Player Ratings

Player Ratings: FC Cincinnati 1, Philadelphia Union 0

The Orange and Blue booked a spot in their first-ever Eastern Conference Final with a 1-0 win over the Philadelphia Union on Saturday. In a match where they were missing three nailed-on defensive starters, FCC still managed to earn a clean sheet while capitalizing on a controversial opportunity in the fourth minute of second-half stoppage-time to win the match. Despite having fewer shots and a lower xG than the Philadelphia Union on Saturday, Yerson Mosquera’s late strike was enough to leave the home crowd happy.

Let’s look at where your favorite FCC players ranked for this match.

Check out Cincinnati Soccer Talk’s post-match report HERE for more details.


  • Each player starts off with a six as a standard rating. Six signifies an “average performance” for the match.
  • Players will receive additions or subtractions to their score based on individual moments and the overall team performance.
  • We’ll look at multiple criteria and statistics from websites like FB Ref, Who Scored and FOTMOB.
  • All statistics used will be taken from when possible.
  • A player may receive a N/A if they are subbed on/off before any quantifiable statistics are available.

Expected Goals (xG): FC Cincinnati – 0.8, Philadelphia Union – 1, per

Formation: 3-5-2

Now, onto the ratings:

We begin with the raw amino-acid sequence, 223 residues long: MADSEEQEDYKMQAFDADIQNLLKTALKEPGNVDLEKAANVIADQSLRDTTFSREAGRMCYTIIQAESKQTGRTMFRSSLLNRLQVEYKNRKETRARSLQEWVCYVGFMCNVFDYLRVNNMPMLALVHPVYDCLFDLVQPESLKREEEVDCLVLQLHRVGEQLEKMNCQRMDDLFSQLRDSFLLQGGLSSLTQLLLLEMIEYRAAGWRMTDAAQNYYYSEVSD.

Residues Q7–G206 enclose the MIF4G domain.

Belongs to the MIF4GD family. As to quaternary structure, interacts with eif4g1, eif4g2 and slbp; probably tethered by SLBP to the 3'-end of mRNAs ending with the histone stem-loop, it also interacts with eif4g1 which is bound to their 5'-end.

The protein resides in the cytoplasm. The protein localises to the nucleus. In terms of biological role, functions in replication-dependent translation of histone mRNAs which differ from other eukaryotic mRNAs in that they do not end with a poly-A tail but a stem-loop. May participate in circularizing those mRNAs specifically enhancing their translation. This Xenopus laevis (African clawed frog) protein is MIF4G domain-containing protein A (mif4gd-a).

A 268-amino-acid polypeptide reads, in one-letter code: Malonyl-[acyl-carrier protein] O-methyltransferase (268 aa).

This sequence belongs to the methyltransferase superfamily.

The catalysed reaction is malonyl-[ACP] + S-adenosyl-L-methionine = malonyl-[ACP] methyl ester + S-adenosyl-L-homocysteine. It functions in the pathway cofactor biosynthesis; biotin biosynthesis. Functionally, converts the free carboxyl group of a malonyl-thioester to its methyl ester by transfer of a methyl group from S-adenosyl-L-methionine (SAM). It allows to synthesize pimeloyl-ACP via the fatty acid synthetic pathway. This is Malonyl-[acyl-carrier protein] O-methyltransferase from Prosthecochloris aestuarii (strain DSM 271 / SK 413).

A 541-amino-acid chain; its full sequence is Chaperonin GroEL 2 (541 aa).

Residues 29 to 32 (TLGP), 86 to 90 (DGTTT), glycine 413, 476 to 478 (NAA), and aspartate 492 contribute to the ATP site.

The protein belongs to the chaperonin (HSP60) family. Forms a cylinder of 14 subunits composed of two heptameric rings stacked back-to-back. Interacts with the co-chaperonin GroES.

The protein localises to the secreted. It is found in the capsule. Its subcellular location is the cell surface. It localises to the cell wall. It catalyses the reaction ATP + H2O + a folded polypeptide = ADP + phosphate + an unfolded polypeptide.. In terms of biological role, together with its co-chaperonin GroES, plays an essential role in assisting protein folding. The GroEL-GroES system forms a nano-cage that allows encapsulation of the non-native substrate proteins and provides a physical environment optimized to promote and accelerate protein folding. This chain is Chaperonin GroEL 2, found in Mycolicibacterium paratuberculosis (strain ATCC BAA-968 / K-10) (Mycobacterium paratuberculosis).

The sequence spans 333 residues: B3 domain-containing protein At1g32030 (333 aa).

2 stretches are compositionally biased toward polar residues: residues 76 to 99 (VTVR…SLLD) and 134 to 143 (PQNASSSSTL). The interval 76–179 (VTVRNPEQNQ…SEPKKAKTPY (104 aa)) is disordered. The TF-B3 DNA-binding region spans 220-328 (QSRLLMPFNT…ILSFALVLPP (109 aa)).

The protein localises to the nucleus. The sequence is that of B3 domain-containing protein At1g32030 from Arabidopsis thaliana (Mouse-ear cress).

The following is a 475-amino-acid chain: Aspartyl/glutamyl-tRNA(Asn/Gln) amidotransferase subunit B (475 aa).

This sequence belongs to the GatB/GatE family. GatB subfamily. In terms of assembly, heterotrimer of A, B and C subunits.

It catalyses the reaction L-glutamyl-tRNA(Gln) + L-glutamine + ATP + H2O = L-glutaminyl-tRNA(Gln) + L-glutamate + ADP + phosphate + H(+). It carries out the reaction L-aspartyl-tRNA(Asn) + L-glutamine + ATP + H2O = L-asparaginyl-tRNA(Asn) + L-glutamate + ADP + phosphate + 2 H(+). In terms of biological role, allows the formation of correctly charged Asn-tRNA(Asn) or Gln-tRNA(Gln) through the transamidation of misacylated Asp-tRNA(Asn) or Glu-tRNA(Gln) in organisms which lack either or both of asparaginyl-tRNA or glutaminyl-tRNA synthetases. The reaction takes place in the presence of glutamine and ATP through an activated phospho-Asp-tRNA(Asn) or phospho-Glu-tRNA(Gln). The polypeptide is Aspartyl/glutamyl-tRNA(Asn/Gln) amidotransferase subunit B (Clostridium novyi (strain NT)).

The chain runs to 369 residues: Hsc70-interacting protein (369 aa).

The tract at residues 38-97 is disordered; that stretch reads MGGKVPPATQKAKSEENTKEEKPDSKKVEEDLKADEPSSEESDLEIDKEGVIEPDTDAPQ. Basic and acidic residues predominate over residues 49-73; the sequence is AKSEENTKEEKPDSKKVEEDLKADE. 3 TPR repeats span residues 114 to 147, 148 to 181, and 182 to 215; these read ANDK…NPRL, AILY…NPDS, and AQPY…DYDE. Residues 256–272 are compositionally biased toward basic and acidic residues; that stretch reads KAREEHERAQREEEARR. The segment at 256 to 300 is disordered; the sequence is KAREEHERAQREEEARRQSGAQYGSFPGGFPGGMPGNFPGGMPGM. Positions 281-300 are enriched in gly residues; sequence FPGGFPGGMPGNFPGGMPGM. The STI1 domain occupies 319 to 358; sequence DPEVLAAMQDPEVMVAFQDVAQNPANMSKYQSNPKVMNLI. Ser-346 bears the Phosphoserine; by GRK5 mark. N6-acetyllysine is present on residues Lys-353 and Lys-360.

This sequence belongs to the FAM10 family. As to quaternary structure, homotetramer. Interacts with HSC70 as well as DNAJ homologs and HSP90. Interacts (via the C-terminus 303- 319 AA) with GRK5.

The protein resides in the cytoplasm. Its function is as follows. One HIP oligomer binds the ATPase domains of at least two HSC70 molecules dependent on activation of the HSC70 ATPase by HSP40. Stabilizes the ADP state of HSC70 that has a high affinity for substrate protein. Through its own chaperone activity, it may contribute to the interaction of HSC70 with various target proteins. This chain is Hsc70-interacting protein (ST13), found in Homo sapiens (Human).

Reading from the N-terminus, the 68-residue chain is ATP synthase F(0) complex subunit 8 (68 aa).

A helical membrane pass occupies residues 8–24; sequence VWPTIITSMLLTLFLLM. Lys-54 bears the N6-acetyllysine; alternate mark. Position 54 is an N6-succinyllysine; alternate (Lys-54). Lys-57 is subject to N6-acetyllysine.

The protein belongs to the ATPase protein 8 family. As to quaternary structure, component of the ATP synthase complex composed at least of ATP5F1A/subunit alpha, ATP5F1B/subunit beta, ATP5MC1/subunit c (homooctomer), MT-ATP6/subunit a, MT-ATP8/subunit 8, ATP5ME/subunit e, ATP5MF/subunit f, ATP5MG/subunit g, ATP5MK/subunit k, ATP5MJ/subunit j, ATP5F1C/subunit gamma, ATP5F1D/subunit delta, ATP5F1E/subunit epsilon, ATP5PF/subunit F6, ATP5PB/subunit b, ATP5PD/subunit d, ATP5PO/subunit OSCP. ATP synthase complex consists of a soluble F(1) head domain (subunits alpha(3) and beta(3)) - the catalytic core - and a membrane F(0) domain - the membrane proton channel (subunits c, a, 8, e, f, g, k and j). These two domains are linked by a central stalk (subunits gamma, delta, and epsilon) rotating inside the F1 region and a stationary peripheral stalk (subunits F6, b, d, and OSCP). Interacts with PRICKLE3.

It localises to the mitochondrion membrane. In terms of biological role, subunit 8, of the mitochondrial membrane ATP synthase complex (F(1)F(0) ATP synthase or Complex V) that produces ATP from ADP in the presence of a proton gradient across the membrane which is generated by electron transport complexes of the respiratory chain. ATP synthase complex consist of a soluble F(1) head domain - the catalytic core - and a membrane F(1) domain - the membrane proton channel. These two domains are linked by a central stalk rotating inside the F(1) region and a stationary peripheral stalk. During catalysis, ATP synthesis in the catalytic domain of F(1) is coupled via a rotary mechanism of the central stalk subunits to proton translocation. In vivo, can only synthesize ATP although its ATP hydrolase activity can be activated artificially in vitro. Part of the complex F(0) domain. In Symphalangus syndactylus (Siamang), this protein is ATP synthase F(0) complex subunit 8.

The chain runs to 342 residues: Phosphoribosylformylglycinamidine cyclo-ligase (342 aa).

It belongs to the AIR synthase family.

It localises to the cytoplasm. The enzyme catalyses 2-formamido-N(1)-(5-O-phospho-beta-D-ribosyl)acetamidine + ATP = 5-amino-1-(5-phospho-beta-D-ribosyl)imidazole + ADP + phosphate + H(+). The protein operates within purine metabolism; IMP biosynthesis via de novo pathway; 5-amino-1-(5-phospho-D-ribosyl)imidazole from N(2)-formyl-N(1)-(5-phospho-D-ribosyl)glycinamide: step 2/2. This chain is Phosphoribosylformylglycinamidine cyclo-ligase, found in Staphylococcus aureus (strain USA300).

Manager – Pat Noonan – 7.5

The gaffer made his grade this week in preparation. Without three defensive starters at his disposal, he prepared Ray Gaddis, Alvas Powell and Yuya Kubo to be ready to step in and contribute. His team dominated the first half, pressing the Union and shutting them down defensively, even though FCC couldn’t quite find the breakthrough.

To start the second half, however, it looked to me like Philadelphia moved their line of confrontation forward. Noonan had clearly sent his team out to push the wingbacks high and play a bit more direct, but the Union’s altered game plan made this more difficult. He was a bit slow to adjust, but his team eventually figured it out and stayed plugged in enough to get away with the 1-0 victory.

GK – Roman Celentano – 7.5

Roman Celentano did everything asked of him in this match. His four saves only amounted to 0.6 PSxG, so he didn’t have to come up huge. That said, his save off Nathan Harriel’s 86th-minute shot was easy enough, but he got great distance on the punch, sending the ball well out of harm’s way.

Celentano also didn’t give the ball away as he has in the past. He wasn’t asked to contribute as much in possession, but when he had the ball at his feet he found a teammate every time, going a perfect 25 for 25. A solid score for a solid outing.

RWB –  Ray Gaddis – 8